Articles - The wealth management egg and spoon race

 By Shaun Sandiford, Business Development Director, AXA Wealth
 Shaun Sandiford reflects on the importance of taking a pause to reassess client’s needs and how your business can be best positioned to meet them.
 Whilst in the midst of the school holidays, many of us will be recalling our own childhood summers, the excitement felt at the end-of-term, and taking part in sports day. Today, many schools no longer have the three-legged race or even the famous egg and spoon race and I miss the revelry of these events! 
 I'm not sure how many IFAs have recently felt the euphoria of those end-of-term days, but many seem to be doing an egg and spoon race, with their businesses as the egg. Not in a bad way but with the long school holidays underway, it might be time to reduce our speed of travel and assess what we may do to improve our business’s balance. I have spoken with many IFAs about their ‘client avatar’, an expression I heard Abbie Tanner, managing director of A Business Innovation Limited, use to explain how she tailors her professional service and decisions to her chosen client type, Michael, if memory serves.
 Most of us can probably describe a Marks and Spencer’s customer, but not our own chosen client type. The other weighty decision is how to manage clients’ money.  The choice of passive versus active is not mutually exclusive for some, for others they are like oil and water. The best platforms will offer a broad range of options, by definition wide-ranging, all-encompassing and without bias or favour.  However, dashing too fast to make all of the ‘retail distribution review (RDR) preparedness’ decisions without taking stock along the way, could get IFAs across the RDR line, but having dropped their business ethos and profitability en route.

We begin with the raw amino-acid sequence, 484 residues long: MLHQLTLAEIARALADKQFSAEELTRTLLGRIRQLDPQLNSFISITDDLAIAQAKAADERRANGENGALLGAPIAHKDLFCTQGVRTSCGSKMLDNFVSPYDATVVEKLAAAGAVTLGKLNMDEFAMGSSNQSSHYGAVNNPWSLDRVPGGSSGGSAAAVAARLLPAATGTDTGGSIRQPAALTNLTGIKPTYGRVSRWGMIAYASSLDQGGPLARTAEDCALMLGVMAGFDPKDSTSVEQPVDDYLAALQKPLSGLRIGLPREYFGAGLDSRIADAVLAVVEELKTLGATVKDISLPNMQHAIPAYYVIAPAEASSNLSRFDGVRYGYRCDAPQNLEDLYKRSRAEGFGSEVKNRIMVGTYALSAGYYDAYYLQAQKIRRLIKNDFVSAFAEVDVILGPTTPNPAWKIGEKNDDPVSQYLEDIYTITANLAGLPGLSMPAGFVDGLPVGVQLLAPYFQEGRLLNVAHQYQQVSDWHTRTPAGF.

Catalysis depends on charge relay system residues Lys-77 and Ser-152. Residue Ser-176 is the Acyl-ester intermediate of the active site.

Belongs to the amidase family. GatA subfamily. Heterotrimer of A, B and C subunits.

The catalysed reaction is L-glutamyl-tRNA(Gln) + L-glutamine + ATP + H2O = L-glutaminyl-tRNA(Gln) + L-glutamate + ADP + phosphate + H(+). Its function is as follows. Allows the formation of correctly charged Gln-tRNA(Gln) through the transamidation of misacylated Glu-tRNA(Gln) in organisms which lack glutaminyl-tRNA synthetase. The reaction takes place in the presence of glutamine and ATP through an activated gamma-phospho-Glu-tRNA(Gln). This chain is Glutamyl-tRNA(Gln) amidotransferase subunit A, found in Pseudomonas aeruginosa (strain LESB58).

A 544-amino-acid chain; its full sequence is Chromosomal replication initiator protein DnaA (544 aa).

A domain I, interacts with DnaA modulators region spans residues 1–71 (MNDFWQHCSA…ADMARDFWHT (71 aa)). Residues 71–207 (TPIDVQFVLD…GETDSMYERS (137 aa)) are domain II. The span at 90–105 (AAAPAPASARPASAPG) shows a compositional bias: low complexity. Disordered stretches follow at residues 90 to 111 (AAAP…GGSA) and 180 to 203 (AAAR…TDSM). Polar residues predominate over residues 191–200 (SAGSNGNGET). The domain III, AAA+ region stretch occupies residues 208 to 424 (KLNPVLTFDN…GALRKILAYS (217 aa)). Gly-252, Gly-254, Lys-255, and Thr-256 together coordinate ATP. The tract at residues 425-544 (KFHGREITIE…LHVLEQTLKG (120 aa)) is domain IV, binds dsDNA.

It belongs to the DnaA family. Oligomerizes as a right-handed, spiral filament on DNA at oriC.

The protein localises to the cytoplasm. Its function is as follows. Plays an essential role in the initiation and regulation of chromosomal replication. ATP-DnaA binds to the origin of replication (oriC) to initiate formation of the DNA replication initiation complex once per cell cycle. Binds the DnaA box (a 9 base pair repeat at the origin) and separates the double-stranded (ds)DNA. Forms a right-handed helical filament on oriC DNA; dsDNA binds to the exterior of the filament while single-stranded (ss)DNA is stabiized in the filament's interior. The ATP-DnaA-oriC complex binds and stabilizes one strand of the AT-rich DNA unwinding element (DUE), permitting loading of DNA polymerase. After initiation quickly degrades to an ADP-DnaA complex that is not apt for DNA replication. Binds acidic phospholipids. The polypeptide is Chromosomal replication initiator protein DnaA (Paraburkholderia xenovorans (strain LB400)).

I am also hearing about IFAs getting together to run their own ‘here’s what I’m doing, what do you think?’ sessions. There seems some mileage in getting a ‘sense check’ from a peer - when I was a new dad, I did this endlessly. There are some great people within our industry. Ask their opinion on RDR and business matters - the Personal Finance Society and the Institute of Financial Planning have this on tap.  But don’t forget your professional introducers, fund house partners and even clients who may have useful insights, especially if they have charged fees or have run their own businesses.
 In preparing for the RDR it’s not just about crossing the line in one piece, it’s more about after the race. Business plans for year one and two of the ‘RDR compliant’ practice will make interesting reading. We should all be planning for the first few months of the RDR not just the first few euphoric minutes after crossing the RDR line.
 The holiday weeks could be used to collect our thoughts and aspirations for the remainder of the year. Just as our kids finished their school year on a high, we should run a steady wealth management egg and spoon race, finishing with style and decorum.  RDR is not about speed, rather haste without dropping the egg.
 Shaun Sandiford, business development director, AXA Wealth

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